Your dog's general health and dental health can be negatively impacted by periodontal disease. If you've ever wondered exactly what is periodontal disease in dogs and how you can prevent it, our Hattiesburg and Petal vets have some answers for you.
What is Periodontal Disease in Dogs?
You might hear your veterinarian refer to periodontal disease as periodontitis or gum disease. This form of bacteria can infect your dog's mouth and trigger a vast number of oral health issues. Similar to tooth decay in humans, dogs with periodontal disease typically don't show any obvious symptoms until the condition has reached its more advanced stages.
When the symptoms of periodontal disease do start to show, your dog may already be experiencing erosion of the gums, tooth and bone loss and ongoing pain as the structures supporting your dog's teeth are weakened or lost.
How Did My Dog Get Periodontal Disease?
Bacteria accumulate in your dog's mouth and develop into plaque if not brushed away. The plaque then combines with other materials and hardens into tartar within a few days. Once tartar has formed and covered your dog's teeth, it will be more difficult to scrape away.
If a veterinarian does not clear the tartar from your dog's teeth, the tartar will continue to accumulate and eventually pull the gums away from the teeth, causing pockets in the gums where bacteria can grow and infection can develop. Abscesses may start to form at this stage and deterioration of bone and tissue can occur. Your dog's teeth may also start to loosen and fall out.
Advanced periodontal disease in small and toy breed dogs can result in jaw fractures. The development of periodontal disease in dogs can also be related to poor diet and nutrition in some cases. Other contributing factors may include excessive grooming habits, crowded teeth and dirty toys.
What are the Signs of Periodontal Disease in Dogs?
While the condition is in its early stages, periodontal disease doesn't typically trigger noticeable symptoms. However, if your dog is suffering from advanced periodontal disease, you may see one or more of these symptoms:
- Weight loss
- Loose or missing teeth teeth
- Blood on chew toys or in the water bowl
- Discolored teeth (yellow or brown)
- Favoring one side of the mouth when chewing
- Inflamed or bleeding gums
- Excessive drooling
- Reduced appetite
- Problems keeping food in the mouth
- Bad breath (halitosis)
- Bloody or “ropey” saliva
Keep in mind that periodontal disease is a serious health concern for our dogs. Once the disease progresses to its advanced stages, your dog may experience significant chronic pain and the bacteria can travel throughout the body, potentially causing problems with major organs and leading to serious medical issues such as heart disease.
How to Treat Periodontal Disease in Dogs
If your dog is developing or suffering from the symptoms of periodontal disease your Hattiesburg and Petal vets may recommend professional cleaning or other treatments depending on the severity of your dog's oral health problems.
The cost of your dog's dental care will vary depending on the treatment required and the individual vet.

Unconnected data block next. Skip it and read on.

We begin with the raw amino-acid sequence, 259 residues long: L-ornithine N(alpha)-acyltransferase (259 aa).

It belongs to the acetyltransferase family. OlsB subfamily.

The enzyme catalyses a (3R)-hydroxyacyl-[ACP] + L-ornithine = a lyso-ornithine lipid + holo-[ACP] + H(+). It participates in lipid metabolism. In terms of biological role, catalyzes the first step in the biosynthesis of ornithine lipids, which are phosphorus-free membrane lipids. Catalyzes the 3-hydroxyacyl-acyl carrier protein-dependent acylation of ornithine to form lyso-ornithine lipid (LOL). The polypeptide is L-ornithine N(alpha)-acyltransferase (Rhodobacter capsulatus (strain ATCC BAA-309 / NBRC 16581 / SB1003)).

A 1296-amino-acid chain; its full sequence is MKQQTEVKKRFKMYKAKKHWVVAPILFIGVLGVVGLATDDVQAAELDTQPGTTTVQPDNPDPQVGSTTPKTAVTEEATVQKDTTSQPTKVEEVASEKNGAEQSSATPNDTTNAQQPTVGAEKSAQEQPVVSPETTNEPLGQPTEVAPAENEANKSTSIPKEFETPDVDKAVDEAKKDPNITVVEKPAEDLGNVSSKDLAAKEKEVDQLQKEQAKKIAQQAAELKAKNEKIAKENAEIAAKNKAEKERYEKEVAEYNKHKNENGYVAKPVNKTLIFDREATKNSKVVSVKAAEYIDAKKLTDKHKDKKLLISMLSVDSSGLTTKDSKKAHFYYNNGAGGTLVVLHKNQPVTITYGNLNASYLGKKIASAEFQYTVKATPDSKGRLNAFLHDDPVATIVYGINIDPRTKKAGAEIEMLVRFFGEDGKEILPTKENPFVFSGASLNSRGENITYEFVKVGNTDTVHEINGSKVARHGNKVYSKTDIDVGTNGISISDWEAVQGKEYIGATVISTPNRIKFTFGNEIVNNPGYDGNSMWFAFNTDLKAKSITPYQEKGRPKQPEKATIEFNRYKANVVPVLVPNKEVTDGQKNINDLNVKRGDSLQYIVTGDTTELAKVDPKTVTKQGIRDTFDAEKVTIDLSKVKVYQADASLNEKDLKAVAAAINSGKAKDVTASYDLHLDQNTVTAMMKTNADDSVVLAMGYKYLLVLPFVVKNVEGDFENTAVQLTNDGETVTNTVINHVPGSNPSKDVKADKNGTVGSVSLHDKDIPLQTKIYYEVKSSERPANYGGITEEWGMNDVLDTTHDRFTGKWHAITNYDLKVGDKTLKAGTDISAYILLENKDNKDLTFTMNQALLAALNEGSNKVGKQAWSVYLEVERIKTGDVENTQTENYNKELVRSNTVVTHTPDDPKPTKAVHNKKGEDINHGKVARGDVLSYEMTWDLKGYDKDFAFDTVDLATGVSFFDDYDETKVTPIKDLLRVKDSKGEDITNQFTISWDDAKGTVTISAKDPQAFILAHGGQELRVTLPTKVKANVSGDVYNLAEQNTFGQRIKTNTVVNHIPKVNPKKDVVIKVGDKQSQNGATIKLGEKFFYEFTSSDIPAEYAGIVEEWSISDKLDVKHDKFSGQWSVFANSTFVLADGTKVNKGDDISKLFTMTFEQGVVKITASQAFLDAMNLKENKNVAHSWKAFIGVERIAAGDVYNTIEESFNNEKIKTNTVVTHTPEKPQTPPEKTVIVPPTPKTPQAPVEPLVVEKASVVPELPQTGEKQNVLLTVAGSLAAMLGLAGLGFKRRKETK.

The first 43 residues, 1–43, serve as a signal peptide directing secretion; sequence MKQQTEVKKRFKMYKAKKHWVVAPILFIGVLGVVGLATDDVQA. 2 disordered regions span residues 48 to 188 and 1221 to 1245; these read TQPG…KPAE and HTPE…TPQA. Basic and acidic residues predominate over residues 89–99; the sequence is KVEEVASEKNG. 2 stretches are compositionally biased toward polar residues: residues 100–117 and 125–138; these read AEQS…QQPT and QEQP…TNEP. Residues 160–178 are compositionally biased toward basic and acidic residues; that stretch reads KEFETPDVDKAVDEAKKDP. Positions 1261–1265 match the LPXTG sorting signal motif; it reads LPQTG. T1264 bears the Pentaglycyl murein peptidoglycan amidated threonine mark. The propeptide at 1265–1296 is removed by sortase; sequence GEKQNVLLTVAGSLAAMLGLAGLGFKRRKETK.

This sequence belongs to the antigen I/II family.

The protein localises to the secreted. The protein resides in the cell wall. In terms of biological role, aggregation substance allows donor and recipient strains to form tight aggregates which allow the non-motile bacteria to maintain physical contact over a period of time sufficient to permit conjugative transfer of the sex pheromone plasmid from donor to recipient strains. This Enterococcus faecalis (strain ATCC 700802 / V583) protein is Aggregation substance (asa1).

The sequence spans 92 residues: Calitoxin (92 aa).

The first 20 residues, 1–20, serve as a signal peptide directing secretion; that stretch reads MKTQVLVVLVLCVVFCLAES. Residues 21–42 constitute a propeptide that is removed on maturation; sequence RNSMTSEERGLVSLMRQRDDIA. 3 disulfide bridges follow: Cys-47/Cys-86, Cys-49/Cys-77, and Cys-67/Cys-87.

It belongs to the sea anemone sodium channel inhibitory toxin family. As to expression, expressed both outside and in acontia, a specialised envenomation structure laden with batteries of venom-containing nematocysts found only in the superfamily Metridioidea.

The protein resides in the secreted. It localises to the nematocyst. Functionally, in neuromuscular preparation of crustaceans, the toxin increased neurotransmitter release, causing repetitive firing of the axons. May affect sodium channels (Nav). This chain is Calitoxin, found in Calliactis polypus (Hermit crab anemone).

For your vet to perform a thorough examination of your dog's teeth and gums, as well as any treatments necessary, the use of anesthesia will be required. (Pre-anesthesia blood work is also an important step to determine whether your pet is healthy enough for anesthesia medications).
Dental procedures for dogs typically include:
- IV catheter and IV fluids
- Dental radiographs (x-rays)
- Pre-anesthesia blood work
- Endotracheal intubation, inhaled anesthetic, and oxygen
- Circulating warm air to ensure the patient remains warm while under anesthesia
- Anesthesia monitoring
- Scaling, polishing, and lavage of gingival areas
- Extractions as required (with local anesthesia such as novocaine)
- Pain medication during and post-procedure
How Can I Prevent My Dog From Developing Periodontal Disease?
Fortunately, periodontal disease can be prevented, treated, and reversed if it is detected in its early stages. There are two key approaches to caring for your dog's oral health.
Professional Cleanings & Dental Exams for Your Dog
To help prevent periodontal disease in your dog, be sure not to neglect your dog's oral health. Just like people, your dog needs regular dental appointments to keep their oral hygiene in order and to identify any issues that may be arising before more serious issues develop.
Your dog's dental appointments at the vet are just like taking your dog to see a dentist. It is recommended that most dogs see the vet about every six months for an oral health evaluation.
These appointments provide you with an opportunity to speak to your vet about any concerns you may have about your dog's teeth or overall health.
Caring For Your Dog's Teeth at Home
To prevent problems from taking hold between appointments brush your dog’s teeth daily to remove plaque and prevent bacteria from forming. You may also want to offer your dog specially formulated dental chews and dog food, as well as supply your dog with fun-to-chew dental care toys to help address dental disease and reduce the buildup of tartar.
If your dog is showing signs of periodontal disease such as swollen or inflamed gums, appetite changes, or missing teeth, book an appointment with your vet as soon as possible. Remember that oral health issues in dogs can be very painful.Note: The advice provided in this post is intended for informational purposes and does not constitute medical advice regarding pets. For an accurate diagnosis of your pet's condition, please make an appointment with your vet.